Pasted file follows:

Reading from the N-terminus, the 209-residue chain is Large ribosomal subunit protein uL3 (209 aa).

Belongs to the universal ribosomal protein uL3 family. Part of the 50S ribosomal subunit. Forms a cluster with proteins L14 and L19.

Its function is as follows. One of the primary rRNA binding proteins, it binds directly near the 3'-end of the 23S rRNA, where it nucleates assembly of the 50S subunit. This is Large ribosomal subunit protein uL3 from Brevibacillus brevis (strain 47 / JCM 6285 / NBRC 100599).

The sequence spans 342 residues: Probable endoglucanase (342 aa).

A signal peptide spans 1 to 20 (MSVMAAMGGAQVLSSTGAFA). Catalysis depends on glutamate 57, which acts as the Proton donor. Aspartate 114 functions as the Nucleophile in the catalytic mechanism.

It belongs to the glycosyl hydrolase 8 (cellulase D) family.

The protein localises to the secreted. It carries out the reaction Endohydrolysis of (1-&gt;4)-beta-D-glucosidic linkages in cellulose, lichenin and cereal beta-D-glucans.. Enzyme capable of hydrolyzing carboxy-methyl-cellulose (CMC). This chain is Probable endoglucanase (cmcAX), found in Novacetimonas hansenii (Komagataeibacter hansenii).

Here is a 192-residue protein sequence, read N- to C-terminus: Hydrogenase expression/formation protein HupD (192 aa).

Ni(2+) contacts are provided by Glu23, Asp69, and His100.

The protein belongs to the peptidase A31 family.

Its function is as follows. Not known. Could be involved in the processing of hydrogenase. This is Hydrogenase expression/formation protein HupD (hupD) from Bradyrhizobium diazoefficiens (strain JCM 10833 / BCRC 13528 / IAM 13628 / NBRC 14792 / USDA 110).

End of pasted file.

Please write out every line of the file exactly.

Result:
Reading from the N-terminus, the 209-residue chain is Large ribosomal subunit protein uL3 (209 aa).

Belongs to the universal ribosomal protein uL3 family. Part of the 50S ribosomal subunit. Forms a cluster with proteins L14 and L19.

Its function is as follows. One of the primary rRNA binding proteins, it binds directly near the 3'-end of the 23S rRNA, where it nucleates assembly of the 50S subunit. This is Large ribosomal subunit protein uL3 from Brevibacillus brevis (strain 47 / JCM 6285 / NBRC 100599).

The sequence spans 342 residues: Probable endoglucanase (342 aa).

A signal peptide spans 1 to 20 (MSVMAAMGGAQVLSSTGAFA). Catalysis depends on glutamate 57, which acts as the Proton donor. Aspartate 114 functions as the Nucleophile in the catalytic mechanism.

It belongs to the glycosyl hydrolase 8 (cellulase D) family.

The protein localises to the secreted. It carries out the reaction Endohydrolysis of (1-&gt;4)-beta-D-glucosidic linkages in cellulose, lichenin and cereal beta-D-glucans.. Enzyme capable of hydrolyzing carboxy-methyl-cellulose (CMC). This chain is Probable endoglucanase (cmcAX), found in Novacetimonas hansenii (Komagataeibacter hansenii).

Here is a 192-residue protein sequence, read N- to C-terminus: Hydrogenase expression/formation protein HupD (192 aa).

Ni(2+) contacts are provided by Glu23, Asp69, and His100.

The protein belongs to the peptidase A31 family.

Its function is as follows. Not known. Could be involved in the processing of hydrogenase. This is Hydrogenase expression/formation protein HupD (hupD) from Bradyrhizobium diazoefficiens (strain JCM 10833 / BCRC 13528 / IAM 13628 / NBRC 14792 / USDA 110).